I happened to be in a local coffee spot and overheard a conversation that really rubbed me the wrong way. It was regarding "those guys in the oilfield" and the gist of the conversation was that "they" were overpaid, overspending, show-offs who deserved to lose their jobs. And I've heard the same opinion on the John Gormley show several times, expressed with a lot of anger.
I don't get it. The numbers for Alberta were 86,000 jobs lost at this point. Jobs. That means employees, who, as far as I know, pay taxes without option – it's coming right off their cheque. So I checked around.
According to the Financial Post, the average oilfield wage was $154,000 per year. Lotta money. Also a lot of taxes. And these guys, as wage earners, pay full rate – they do not get any write-offs. Do the math!
Alberta taxes were slightly less than Saskatchewan's, but if I ran the tax calculator right, at that wage, the federal and provincial taxes would amount to $44,241 per year. About $60,000 if that same wage was in Saskatchewan!
Now if there's been 86,000 people laid off in Alberta, if you add the ones lost in Saskatchewan, you can bet it's now close to 100,000. So 100,000 wages gone that used to be paying $44,241 in taxes is $4,424,000,000 in lost tax revenue. I had to turn my iPhone sideways to get that number to show up! That's four billion, with a "b"! Now while some of these guys were maybe overspending, they were also contributing a lot towards funding each and every government service. Not to mention the fact that if they did buy a big boat and a big camper and a big truck, they bought it from a local business, plated it at a local business, bought gas for it at a local business, took it to a local park, paid the fees, enjoyed the scenery, etc., and paid more taxes on every one of those things to boot. Who, exactly, do you think will be making up that shortfall?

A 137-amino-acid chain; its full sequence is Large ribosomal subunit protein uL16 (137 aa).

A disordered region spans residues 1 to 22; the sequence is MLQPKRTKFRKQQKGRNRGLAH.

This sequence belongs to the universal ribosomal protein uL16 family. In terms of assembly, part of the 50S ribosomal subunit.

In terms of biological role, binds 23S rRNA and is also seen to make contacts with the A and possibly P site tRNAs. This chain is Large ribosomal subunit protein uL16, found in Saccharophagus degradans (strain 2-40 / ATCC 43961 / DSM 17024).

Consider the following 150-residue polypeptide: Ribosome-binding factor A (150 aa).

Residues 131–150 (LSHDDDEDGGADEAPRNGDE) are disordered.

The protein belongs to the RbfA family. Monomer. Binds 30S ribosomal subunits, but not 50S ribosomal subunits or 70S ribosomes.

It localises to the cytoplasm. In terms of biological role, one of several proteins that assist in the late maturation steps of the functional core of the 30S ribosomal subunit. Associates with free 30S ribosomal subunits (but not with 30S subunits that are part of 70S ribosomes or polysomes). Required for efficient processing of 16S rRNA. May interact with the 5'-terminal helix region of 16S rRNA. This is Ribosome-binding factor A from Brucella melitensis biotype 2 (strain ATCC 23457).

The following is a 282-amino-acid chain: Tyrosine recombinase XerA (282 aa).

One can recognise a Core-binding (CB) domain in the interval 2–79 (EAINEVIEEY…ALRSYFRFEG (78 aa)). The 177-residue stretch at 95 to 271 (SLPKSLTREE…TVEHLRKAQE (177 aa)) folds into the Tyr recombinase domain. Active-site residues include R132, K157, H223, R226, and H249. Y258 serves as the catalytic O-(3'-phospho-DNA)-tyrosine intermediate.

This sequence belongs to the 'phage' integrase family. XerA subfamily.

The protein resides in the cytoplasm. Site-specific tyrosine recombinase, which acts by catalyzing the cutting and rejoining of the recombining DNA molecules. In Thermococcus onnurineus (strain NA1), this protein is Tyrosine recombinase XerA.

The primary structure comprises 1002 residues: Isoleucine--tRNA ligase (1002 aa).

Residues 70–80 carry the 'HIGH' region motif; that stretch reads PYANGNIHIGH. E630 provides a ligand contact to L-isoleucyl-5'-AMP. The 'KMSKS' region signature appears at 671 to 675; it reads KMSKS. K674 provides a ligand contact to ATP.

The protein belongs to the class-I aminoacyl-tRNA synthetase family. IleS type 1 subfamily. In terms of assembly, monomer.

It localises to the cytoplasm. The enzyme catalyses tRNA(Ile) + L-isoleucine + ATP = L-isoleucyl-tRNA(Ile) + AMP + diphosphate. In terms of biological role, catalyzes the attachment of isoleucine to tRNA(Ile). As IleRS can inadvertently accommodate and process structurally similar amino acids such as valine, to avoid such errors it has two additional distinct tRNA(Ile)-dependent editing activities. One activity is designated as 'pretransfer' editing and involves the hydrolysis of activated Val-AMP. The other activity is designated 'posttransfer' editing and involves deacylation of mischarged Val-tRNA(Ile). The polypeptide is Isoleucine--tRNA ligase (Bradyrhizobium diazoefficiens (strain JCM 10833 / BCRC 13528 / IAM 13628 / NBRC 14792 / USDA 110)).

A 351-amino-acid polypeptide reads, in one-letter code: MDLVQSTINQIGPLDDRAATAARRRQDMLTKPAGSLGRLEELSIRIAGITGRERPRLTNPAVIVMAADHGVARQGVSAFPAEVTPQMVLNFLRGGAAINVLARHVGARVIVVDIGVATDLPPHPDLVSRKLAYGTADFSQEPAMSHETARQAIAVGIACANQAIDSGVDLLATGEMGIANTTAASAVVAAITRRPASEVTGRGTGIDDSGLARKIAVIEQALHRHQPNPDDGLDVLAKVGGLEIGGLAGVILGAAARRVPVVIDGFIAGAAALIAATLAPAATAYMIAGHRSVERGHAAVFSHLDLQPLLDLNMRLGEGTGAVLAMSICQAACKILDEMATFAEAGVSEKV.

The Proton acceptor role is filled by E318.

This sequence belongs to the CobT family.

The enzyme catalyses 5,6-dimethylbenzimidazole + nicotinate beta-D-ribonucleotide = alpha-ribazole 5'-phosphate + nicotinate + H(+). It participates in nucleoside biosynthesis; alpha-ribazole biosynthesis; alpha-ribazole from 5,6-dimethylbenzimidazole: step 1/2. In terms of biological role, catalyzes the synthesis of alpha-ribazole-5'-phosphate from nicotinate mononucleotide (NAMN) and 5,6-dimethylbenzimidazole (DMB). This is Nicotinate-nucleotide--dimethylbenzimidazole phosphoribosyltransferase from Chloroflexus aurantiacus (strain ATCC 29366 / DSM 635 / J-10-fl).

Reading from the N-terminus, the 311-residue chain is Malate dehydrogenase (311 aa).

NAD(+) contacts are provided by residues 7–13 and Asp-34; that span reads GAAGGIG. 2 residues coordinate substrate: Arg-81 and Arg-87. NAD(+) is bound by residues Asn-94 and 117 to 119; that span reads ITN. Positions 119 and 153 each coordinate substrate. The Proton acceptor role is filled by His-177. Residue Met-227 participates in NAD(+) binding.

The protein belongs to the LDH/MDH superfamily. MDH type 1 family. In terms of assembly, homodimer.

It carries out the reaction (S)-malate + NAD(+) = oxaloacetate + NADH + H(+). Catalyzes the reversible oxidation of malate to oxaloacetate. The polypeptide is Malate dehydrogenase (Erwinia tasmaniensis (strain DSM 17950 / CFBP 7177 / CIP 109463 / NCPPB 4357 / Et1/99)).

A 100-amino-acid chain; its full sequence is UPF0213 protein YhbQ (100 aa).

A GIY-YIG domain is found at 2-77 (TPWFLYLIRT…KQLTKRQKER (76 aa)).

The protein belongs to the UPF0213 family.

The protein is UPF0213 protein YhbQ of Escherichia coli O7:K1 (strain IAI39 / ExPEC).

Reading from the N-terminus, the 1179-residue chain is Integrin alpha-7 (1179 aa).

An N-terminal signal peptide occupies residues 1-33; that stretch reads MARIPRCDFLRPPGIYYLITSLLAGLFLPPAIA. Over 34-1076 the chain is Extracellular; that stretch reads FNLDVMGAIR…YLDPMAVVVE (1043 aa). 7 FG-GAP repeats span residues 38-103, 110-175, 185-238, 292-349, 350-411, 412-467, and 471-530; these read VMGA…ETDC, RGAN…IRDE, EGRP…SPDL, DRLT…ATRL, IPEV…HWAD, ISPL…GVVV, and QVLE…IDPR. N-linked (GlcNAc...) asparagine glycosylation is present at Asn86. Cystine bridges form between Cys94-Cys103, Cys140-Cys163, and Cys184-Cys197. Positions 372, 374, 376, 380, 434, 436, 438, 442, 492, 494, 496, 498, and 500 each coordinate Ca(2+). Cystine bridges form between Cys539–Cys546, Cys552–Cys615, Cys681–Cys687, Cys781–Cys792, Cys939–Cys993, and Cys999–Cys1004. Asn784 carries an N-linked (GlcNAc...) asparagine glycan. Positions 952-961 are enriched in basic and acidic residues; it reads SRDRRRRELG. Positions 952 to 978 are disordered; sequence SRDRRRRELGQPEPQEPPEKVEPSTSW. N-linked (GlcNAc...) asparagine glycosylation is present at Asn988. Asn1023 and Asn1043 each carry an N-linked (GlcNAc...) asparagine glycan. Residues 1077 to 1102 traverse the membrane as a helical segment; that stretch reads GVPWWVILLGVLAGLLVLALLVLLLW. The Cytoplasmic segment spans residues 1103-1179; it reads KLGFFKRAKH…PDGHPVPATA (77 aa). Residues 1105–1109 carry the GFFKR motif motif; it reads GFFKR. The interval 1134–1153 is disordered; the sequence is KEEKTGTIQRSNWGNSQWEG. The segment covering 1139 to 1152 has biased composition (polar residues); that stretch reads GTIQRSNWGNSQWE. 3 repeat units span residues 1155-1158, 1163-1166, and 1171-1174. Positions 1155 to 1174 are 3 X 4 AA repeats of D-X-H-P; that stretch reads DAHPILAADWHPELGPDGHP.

Was the price of oil too high before? In my opinion, yes, it was. Did any of the people working on the patch set that price? No, they did not. It's a world market, kind of like the canola or beef market. In years past, when grain prices were low, or when BSE hit the cattle market, I do not ever recall hearing one person in the oil patch say, "serves them right!" I do remember talking to a lot of young local guys who are now farming, but back then were very glad to be able to get a well-paying job in the patch. If you talk to two or maybe three of your neighbours, you'll be talking to someone who either is involved in the oilfield, or has been in the past, or has kids who are. That's a large piece of the population and they deserve a bit more respect. They are out there whether it's hot or cold, wet or dry, doing what it takes to get the job done so that there is fuel to heat your home, put in your truck or car or tractor, or maybe your own big boat. If they're some of the unfortunate ones who have lost their job, all they're trying to do is get by until they can get back to work. They want to get back to work!
Next time you're in the warm coffee shop, give a bit of thought to why it's warm and how you get the gas in your vehicle to get there, and what you maybe should (or shouldn't) say.